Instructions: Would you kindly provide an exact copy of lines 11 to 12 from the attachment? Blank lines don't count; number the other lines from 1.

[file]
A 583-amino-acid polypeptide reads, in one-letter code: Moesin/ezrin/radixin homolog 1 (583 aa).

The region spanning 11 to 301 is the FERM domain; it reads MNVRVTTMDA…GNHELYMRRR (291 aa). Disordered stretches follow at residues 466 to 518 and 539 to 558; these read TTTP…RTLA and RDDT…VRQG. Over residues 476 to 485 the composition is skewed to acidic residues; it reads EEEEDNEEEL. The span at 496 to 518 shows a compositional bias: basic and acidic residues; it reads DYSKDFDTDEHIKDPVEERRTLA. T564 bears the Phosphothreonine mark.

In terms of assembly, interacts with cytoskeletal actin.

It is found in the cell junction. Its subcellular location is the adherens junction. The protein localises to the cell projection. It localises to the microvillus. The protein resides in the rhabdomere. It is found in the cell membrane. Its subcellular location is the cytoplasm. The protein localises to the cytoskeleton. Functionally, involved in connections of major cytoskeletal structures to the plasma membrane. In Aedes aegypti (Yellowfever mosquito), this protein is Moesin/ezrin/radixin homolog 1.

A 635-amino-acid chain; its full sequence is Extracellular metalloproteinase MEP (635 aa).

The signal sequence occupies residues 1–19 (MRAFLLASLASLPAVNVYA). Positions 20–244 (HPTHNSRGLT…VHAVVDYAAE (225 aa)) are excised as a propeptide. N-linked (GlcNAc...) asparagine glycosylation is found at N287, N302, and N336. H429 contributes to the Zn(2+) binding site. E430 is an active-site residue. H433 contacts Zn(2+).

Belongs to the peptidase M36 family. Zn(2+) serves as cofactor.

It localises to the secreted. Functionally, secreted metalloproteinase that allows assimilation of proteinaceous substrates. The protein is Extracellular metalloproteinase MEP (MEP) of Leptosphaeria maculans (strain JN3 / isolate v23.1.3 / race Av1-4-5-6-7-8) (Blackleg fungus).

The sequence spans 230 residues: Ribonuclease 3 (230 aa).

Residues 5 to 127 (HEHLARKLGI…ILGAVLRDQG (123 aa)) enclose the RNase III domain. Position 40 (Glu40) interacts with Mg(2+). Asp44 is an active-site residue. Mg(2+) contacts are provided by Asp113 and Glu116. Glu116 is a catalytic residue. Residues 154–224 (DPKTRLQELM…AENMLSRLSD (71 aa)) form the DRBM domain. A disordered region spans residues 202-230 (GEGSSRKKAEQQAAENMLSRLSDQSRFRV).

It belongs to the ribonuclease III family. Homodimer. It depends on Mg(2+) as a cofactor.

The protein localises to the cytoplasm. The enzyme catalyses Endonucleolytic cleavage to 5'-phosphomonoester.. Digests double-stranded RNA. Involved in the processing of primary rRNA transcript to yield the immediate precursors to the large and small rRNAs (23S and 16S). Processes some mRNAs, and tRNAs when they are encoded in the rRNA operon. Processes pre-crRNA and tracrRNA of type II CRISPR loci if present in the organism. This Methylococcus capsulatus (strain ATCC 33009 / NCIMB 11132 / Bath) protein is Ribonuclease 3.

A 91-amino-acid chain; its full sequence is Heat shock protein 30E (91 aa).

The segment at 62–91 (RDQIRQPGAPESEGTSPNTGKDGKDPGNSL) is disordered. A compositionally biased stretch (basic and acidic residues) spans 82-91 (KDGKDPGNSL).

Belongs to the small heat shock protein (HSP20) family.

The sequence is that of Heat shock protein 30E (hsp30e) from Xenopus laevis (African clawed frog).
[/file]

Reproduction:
It belongs to the ribonuclease III family. Homodimer. It depends on Mg(2+) as a cofactor.

The protein localises to the cytoplasm. The enzyme catalyses Endonucleolytic cleavage to 5'-phosphomonoester.. Digests double-stranded RNA. Involved in the processing of primary rRNA transcript to yield the immediate precursors to the large and small rRNAs (23S and 16S). Processes some mRNAs, and tRNAs when they are encoded in the rRNA operon. Processes pre-crRNA and tracrRNA of type II CRISPR loci if present in the organism. This Methylococcus capsulatus (strain ATCC 33009 / NCIMB 11132 / Bath) protein is Ribonuclease 3.